Henghis Hapthorn, freelance discriminator, is hired to investigate the suitor to Lord Alfre's daughter. His case takes him to several planets and leads him on an assignment from the Archon himself. But how will his second personality cope with things? And what does the word Majestrum have to do with the case?
Majestrum is set in the Penultimate Age of Old Earth, an age immediately preceding The Dying Earth of Jack Vance, an age where magic is making a comeback. Henghis Hapthorn is a lot like Sherlock Holmes if Sherlock Holmes had a second personality that was rooted in magic, or sympathetic association, if you prefer, instead of science.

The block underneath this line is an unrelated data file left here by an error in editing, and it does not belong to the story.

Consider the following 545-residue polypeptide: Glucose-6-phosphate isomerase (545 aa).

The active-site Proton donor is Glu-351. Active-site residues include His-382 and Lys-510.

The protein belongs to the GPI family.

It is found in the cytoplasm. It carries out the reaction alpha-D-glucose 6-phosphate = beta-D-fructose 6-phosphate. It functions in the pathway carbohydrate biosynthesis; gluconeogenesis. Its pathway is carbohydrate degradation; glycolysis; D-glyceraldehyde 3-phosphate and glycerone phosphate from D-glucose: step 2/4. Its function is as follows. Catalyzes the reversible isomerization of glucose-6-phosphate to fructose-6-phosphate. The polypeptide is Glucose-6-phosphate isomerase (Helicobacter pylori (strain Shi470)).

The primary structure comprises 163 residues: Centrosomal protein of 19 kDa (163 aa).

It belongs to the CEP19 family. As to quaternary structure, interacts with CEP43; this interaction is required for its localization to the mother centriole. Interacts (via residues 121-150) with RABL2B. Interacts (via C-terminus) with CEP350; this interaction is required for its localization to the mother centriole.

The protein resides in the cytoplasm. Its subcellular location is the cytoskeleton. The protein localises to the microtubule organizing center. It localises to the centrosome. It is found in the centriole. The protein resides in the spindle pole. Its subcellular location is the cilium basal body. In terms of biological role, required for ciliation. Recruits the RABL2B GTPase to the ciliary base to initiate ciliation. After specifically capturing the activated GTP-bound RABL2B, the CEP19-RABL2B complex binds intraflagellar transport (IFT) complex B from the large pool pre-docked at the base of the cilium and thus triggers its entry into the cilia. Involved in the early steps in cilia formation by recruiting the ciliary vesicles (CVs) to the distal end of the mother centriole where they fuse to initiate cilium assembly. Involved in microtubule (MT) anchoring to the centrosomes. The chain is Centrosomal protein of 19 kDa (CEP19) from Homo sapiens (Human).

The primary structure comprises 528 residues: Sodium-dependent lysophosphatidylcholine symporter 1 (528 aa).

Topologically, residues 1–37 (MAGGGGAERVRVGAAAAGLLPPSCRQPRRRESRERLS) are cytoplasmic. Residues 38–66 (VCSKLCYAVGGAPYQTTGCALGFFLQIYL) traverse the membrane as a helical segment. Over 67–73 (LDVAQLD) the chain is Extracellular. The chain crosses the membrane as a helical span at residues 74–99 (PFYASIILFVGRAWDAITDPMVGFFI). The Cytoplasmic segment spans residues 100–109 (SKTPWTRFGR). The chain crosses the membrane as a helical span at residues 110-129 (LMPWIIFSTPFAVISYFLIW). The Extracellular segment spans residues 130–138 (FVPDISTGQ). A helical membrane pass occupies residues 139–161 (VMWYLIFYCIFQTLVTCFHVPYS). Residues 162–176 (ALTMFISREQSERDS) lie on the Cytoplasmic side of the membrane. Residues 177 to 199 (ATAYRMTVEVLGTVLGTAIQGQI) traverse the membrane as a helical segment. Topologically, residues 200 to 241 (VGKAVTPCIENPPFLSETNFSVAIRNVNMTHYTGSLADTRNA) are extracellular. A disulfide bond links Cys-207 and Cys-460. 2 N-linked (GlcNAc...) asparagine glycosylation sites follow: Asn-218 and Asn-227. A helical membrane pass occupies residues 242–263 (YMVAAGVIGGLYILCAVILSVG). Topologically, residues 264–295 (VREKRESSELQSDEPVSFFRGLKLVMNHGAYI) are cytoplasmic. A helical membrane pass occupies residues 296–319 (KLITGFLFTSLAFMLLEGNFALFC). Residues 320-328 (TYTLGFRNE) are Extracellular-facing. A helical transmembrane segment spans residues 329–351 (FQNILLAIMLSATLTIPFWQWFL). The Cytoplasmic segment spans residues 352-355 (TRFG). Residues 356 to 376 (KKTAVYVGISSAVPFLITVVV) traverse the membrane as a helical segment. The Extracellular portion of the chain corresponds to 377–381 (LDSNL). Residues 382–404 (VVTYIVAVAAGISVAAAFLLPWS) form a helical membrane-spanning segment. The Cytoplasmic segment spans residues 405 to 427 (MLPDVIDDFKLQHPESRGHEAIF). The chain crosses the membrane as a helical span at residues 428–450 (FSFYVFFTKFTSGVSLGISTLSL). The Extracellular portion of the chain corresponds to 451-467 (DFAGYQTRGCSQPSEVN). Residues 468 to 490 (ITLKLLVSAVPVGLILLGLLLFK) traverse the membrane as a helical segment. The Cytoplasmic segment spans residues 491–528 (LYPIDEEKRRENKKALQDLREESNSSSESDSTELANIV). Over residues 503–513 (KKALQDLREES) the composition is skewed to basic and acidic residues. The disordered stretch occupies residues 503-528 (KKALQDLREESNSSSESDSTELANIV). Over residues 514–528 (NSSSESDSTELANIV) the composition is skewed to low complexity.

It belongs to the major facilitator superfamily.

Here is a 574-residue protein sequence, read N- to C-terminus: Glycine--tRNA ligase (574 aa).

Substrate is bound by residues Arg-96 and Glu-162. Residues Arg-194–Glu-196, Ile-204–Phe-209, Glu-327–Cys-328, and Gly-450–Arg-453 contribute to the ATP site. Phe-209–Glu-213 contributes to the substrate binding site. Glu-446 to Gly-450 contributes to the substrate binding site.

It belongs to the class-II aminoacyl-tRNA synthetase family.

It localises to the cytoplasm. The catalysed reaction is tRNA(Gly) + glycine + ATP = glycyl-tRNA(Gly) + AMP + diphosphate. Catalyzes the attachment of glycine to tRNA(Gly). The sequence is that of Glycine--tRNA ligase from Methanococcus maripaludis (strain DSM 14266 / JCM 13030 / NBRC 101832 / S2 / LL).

Majestrum is a good read. The intertwining mysteries were well done and actually solvable by the reader, a rarity in the sf-mystery genre. Henghis Hapthorn's interplay with his Integrator and his second personality are the driving force of the novel and make for some laughs and also raise philosophical questions. Majestrum, the villain of the piece, was fairly chilling, even though he had a touch of the stereotype fantasy big villain feel to him. Hughes's writing is clearly influenced by Jack Vance and P.G. Wodehouse and thus quite enjoyable to read.
So why only a 4? I felt like I was stepping into the middle of the story. While this is the first Henghis Hapthorn novel, it continues on the thread of one of the six short stories that preceded it. I felt a bit lost at first but quickly caught on.
I recommend this book to fans of genre-busting mysteries, P.G. Wodehouse, and Jack Vance. It was quite entertaining.